Yes, Snow is still the connection. His spirit has inspired many who long for the friendship between our two peoples. There have been many friends after Snow here in Kansas City and elsewhere in China and the US who have been working tirelessly for closer ties across the Pacific.

Here, I want to mention in particular Mary Clark and E. Grey Dimond, founders of the Edgar Snow Memorial Foundation. Last year I had the honor of visiting Dr. Dimond at the famous Diastole, his residence. He looked very handsome and energetic that day and conversed with us for about one hour. He made fun of Nancy, who is also with us today over there, and every one of us. He shared with us his wisdom on how to live a long life with double happiness. At the end of the meeting, he invited me to come back again. It was indeed saddening that he passed away at the end of last year. I will remember him forever. We will remember him forever.

We gather here today also to promote China-US friendship and cooperation. Although time has changed, our pursuit of friendship and cooperation between China and the US remains the same.

When Snow stood beside Chairman Mao at the Tiananmen Rostrum in viewing China’s National Day celebration in 1970, he could not have foreseen the scale and scope of China-US relations today.

China and the US are already each other's second largest trade partner. Last year, our bilateral trade volume exceeded US$500 billion. Now, there are about 290,000 Chinese students studying in the US, and China has become the single largest source of international students for many American universities. And about 10,000 people travel across the Pacific every day. China and the US are also cooperating on major international and regional issues.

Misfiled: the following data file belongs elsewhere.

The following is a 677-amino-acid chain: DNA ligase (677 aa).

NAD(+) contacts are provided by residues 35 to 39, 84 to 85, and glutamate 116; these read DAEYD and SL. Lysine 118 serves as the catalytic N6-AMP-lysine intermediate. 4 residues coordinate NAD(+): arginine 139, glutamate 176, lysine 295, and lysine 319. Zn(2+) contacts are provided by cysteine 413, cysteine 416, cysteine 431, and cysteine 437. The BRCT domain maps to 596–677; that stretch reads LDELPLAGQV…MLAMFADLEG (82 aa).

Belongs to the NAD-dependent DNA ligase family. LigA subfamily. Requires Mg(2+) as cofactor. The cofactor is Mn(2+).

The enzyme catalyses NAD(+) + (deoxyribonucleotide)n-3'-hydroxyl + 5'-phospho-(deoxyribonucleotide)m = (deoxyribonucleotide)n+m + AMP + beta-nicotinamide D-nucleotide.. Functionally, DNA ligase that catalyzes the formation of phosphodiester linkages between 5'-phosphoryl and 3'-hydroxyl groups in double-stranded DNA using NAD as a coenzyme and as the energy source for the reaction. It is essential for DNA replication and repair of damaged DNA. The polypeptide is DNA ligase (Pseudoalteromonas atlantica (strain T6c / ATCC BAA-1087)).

Not only our two peoples, but also the whole international community have felt the benefits of sound development of China-US relations. As China is deepening reform in a comprehensive way and its economy continues to grow, more opportunities will emerge for China-US cooperation.

In June last year, during their historic meeting at Annenberg Estate, California, President Xi Jinping and President Obama agreed to build a new model of major-country relations between China and the US featuring "no conflict or confrontation", "mutual respect" and "win-win cooperation".

Maybe that’s a goal not easy to achieve, but that’s certainly the right direction for future development of China-US relations, because that’s in the fundamental interests of our two countries and peoples.

Next month, President Obama will visit China again, which will for sure bring about new important opportunities for China-US relations. With joint efforts by both sides, China-US relations will certainly achieve constant progress towards the goal of building a new model of major-country relations.

It’s always a noble undertaking to enhance friendship and cooperation among nations and promote the lasting peace of the world. That is exactly what the Edgar Snow Memorial Foundation has been doing. I hope more and more people in our two countries will join this noble cause. And I wish this symposium a complete success.

Thank you.